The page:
wedding day at a reception hall with bride and groom dancing after wedding planning

When to Start Wedding Planning (and Where to Start)

“When do I start wedding planning?” is a wedding planning question that inevitably pops into your head—sometimes even before you’ve uttered yes! Even if you don’t ask the question, get ready for a barrage of questions from friends and family.

When to Start Wedding Planning

The best answer to the when question is when you’re ready—but with the disclaimer that if you wait too long you may not get your ideal date, wedding venue, or vendors. Planning your big day starts—surprisingly!—with a conversation with your fiancé.

Do we have a special date we want to get married on? Or a time of year?

The good news: you don’t need to have a set date before you start contacting venues and vendors. Some couples have a date in mind for months or years before they get married, while others set the date based on venue and vendor availability. If you’re in the latter camp (no date), you can use these tips for setting a wedding date or contact wedding venues and ask for open dates.

Either way, this is your time to discuss not only the date but how long you want to be engaged. There are some advantages to a long or short engagement. A long engagement gives you plenty of time for wedding planning, while a short engagement gets you down the aisle and into wedding bliss quickly (use these tips if you’re getting married in six months or less).  

Where should we get married?

Just as important as the date is the where of your wedding; this question can start as broad as choosing between a destination or hometown wedding. Once you’ve narrowed down the city, it’s time to start thinking about wedding venues in your desired location.

What is our wedding budget? How are we going to pay for our wedding?

A wedding budget gets your wedding planning kickstarted off on the right foot, giving you and your fiancé the chance to discuss your finances and financial means. This is also your chance to make sure you are allocating money for big-ticket items that make a big impact on guests (i.e. venue, food, entertainment); a wedding budget checklist can be a big help during your discussion.

Do we want a large or small wedding?

Your guest list count doesn’t need to be final, but an estimated guest count is big part of choosing the right wedding venue and setting a wedding budget. Because of the implications on budget, it’s okay to flip flop these questions and decide on how many funds you have first—and how much you want to spend on each guest.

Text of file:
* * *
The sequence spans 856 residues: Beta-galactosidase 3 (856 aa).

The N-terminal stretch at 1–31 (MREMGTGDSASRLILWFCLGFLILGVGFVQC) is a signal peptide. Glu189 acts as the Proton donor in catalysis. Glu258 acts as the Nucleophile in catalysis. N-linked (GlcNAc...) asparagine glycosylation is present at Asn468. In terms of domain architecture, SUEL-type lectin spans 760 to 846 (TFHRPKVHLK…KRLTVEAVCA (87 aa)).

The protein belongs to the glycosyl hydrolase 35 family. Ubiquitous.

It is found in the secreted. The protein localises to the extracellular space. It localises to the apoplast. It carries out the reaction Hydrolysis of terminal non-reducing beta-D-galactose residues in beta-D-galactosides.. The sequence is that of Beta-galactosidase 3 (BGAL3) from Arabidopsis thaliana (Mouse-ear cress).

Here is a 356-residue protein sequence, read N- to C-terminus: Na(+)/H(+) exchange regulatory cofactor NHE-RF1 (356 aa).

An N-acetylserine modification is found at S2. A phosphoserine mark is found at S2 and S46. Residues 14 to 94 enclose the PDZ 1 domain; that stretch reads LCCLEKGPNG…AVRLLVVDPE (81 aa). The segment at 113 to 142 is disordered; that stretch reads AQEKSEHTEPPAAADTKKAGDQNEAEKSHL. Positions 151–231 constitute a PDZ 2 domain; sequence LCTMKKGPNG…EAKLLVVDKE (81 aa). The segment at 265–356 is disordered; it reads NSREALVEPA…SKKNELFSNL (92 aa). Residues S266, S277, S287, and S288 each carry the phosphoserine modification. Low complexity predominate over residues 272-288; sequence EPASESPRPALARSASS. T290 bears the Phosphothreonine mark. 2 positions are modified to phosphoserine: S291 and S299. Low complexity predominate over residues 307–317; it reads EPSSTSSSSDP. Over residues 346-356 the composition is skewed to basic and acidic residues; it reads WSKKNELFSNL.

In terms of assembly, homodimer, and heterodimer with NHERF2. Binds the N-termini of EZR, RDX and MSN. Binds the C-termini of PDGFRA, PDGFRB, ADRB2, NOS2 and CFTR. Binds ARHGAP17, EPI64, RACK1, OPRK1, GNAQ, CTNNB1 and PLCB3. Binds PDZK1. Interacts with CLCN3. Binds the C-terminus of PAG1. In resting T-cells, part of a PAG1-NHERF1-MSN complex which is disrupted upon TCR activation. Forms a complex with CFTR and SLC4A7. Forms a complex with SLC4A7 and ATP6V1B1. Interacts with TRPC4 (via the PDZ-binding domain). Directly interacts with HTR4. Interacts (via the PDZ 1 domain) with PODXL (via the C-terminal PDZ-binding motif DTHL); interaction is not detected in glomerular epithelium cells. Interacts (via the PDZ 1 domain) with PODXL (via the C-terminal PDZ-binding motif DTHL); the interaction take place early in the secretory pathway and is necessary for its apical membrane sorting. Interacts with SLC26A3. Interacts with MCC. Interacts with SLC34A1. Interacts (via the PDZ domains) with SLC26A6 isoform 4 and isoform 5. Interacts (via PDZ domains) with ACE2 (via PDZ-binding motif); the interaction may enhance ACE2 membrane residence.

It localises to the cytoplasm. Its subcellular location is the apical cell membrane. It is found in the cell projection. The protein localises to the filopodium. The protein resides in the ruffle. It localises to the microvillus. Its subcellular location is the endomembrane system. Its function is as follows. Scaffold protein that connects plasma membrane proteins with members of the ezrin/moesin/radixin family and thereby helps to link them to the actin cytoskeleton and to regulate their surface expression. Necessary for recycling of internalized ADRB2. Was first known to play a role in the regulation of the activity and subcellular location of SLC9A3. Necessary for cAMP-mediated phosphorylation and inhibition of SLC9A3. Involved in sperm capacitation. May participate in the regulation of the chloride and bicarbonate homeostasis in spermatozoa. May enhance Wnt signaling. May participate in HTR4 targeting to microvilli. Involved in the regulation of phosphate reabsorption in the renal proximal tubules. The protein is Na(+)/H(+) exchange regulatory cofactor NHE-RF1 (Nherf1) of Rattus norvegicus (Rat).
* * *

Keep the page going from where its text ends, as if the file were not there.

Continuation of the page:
Do we want to plan the wedding ourselves? Or do we need help?

There is no doubt that wedding planning is a big undertaking, so it’s a good idea to decide on how much of it you want to tackle yourselves. This is an opportunity to review your available time and support system, and decide if you need a full- or part-time wedding planner or can take the wedding planning checklist on yourselves. If you decide you want wedding planning help, it’s time to decide if you want to hire a wedding planner from your wedding venue or a professional with an independent business.

What is our style? What do we really want from our big day?

Your style as a couple gives you direction as you plan—and your discussion gives you the chance to get on the same page about it! In addition to the wedding style (i.e. elegant, traditional, rustic, casual, natural), this is your opportunity to voice any preferences you really want on your big day. Your fiance’s answer may surprise you!

First Wedding Planning Steps

Once you’ve discussed the important details, decide if you want to start wedding planning now or in the future. If you’ve decided on a long-term engagement, start booking the big details now (i.e. venue, caterer, entertainment). You can get to the rest of the checklist later!

Get organized.

The very first step is to get organized, with a binder or paper-free. Either way, take a few minutes to kickstart your wedding planning with the app, wedding checklist, deadlines, and tips that keep you organized as you plan your big day.

Set a date.

Your wedding date is a core detail that is going to be brought up with almost every vendor, so it makes sense to set a date as soon as possible. This can be done by using a special date (i.e. when you met, a signature family date, your first kiss, etc.) or contacting venues to see what dates are available.

Research and choose a wedding venue.

The process for choosing a wedding venue is worthy of a full multi-step venue guide, especially because the wedding venue is the foundation of all your other details. Once you’ve decided on a location, it’s time to search for wedding venues near you (or in your chosen location) and narrow down the options based on style and the venue’s answers to your wedding venue questions.

Start interviewing vendors.

Some wedding venues require that you use certain vendors, while others have an open vendor policy that allows you to choose your favorite caterer and vendors. If you need recommendations for vendors, don’t hesitate to ask the venue staff and start contacting them with vendor questions.